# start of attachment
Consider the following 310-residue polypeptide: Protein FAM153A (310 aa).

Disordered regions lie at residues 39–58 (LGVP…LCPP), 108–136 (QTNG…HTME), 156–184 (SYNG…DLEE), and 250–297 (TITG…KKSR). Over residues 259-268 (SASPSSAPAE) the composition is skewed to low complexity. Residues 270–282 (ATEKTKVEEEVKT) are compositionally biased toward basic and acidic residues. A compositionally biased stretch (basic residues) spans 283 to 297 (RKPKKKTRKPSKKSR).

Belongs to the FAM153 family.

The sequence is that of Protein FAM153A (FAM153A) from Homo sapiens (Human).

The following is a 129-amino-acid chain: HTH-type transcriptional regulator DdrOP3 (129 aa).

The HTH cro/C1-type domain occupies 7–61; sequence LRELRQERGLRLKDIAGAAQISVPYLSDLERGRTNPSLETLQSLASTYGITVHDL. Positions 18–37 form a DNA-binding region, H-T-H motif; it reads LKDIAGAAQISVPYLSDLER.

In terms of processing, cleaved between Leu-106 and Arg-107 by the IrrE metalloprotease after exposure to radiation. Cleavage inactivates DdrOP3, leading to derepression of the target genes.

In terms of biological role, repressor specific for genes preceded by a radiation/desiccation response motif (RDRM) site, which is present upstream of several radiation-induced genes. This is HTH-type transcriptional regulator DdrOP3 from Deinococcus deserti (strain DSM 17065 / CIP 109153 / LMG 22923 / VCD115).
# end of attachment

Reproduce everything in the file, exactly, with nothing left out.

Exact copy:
Consider the following 310-residue polypeptide: Protein FAM153A (310 aa).

Disordered regions lie at residues 39–58 (LGVP…LCPP), 108–136 (QTNG…HTME), 156–184 (SYNG…DLEE), and 250–297 (TITG…KKSR). Over residues 259-268 (SASPSSAPAE) the composition is skewed to low complexity. Residues 270–282 (ATEKTKVEEEVKT) are compositionally biased toward basic and acidic residues. A compositionally biased stretch (basic residues) spans 283 to 297 (RKPKKKTRKPSKKSR).

Belongs to the FAM153 family.

The sequence is that of Protein FAM153A (FAM153A) from Homo sapiens (Human).

The following is a 129-amino-acid chain: HTH-type transcriptional regulator DdrOP3 (129 aa).

The HTH cro/C1-type domain occupies 7–61; sequence LRELRQERGLRLKDIAGAAQISVPYLSDLERGRTNPSLETLQSLASTYGITVHDL. Positions 18–37 form a DNA-binding region, H-T-H motif; it reads LKDIAGAAQISVPYLSDLER.

In terms of processing, cleaved between Leu-106 and Arg-107 by the IrrE metalloprotease after exposure to radiation. Cleavage inactivates DdrOP3, leading to derepression of the target genes.

In terms of biological role, repressor specific for genes preceded by a radiation/desiccation response motif (RDRM) site, which is present upstream of several radiation-induced genes. This is HTH-type transcriptional regulator DdrOP3 from Deinococcus deserti (strain DSM 17065 / CIP 109153 / LMG 22923 / VCD115).